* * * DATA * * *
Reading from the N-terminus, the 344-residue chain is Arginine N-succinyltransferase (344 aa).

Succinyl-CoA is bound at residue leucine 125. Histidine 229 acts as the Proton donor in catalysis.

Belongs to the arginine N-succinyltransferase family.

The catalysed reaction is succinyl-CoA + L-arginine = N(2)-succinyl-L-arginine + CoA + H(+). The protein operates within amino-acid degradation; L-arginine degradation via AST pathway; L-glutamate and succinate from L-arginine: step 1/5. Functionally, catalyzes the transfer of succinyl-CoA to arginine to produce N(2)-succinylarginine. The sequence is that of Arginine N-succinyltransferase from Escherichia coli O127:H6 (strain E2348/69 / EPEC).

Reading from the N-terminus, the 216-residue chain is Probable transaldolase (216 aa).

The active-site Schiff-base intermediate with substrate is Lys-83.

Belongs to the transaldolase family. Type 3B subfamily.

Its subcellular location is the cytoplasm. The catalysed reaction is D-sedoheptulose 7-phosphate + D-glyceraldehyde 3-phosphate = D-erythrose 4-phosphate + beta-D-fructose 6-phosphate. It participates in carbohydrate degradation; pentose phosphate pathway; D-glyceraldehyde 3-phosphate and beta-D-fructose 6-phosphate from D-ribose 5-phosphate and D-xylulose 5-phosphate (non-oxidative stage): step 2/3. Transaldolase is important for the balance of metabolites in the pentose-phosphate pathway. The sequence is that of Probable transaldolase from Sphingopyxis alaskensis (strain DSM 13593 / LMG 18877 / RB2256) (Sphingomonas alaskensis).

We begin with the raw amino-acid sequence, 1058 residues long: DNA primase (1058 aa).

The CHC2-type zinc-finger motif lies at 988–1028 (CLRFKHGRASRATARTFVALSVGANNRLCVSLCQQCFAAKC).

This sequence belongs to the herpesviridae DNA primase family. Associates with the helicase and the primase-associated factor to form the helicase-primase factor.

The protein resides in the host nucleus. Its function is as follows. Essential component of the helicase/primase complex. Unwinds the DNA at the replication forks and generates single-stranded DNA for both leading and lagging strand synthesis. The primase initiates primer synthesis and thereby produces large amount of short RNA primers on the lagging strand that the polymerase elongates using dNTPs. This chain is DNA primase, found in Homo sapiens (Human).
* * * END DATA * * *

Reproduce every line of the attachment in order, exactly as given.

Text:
Reading from the N-terminus, the 344-residue chain is Arginine N-succinyltransferase (344 aa).

Succinyl-CoA is bound at residue leucine 125. Histidine 229 acts as the Proton donor in catalysis.

Belongs to the arginine N-succinyltransferase family.

The catalysed reaction is succinyl-CoA + L-arginine = N(2)-succinyl-L-arginine + CoA + H(+). The protein operates within amino-acid degradation; L-arginine degradation via AST pathway; L-glutamate and succinate from L-arginine: step 1/5. Functionally, catalyzes the transfer of succinyl-CoA to arginine to produce N(2)-succinylarginine. The sequence is that of Arginine N-succinyltransferase from Escherichia coli O127:H6 (strain E2348/69 / EPEC).

Reading from the N-terminus, the 216-residue chain is Probable transaldolase (216 aa).

The active-site Schiff-base intermediate with substrate is Lys-83.

Belongs to the transaldolase family. Type 3B subfamily.

Its subcellular location is the cytoplasm. The catalysed reaction is D-sedoheptulose 7-phosphate + D-glyceraldehyde 3-phosphate = D-erythrose 4-phosphate + beta-D-fructose 6-phosphate. It participates in carbohydrate degradation; pentose phosphate pathway; D-glyceraldehyde 3-phosphate and beta-D-fructose 6-phosphate from D-ribose 5-phosphate and D-xylulose 5-phosphate (non-oxidative stage): step 2/3. Transaldolase is important for the balance of metabolites in the pentose-phosphate pathway. The sequence is that of Probable transaldolase from Sphingopyxis alaskensis (strain DSM 13593 / LMG 18877 / RB2256) (Sphingomonas alaskensis).

We begin with the raw amino-acid sequence, 1058 residues long: DNA primase (1058 aa).

The CHC2-type zinc-finger motif lies at 988–1028 (CLRFKHGRASRATARTFVALSVGANNRLCVSLCQQCFAAKC).

This sequence belongs to the herpesviridae DNA primase family. Associates with the helicase and the primase-associated factor to form the helicase-primase factor.

The protein resides in the host nucleus. Its function is as follows. Essential component of the helicase/primase complex. Unwinds the DNA at the replication forks and generates single-stranded DNA for both leading and lagging strand synthesis. The primase initiates primer synthesis and thereby produces large amount of short RNA primers on the lagging strand that the polymerase elongates using dNTPs. This chain is DNA primase, found in Homo sapiens (Human).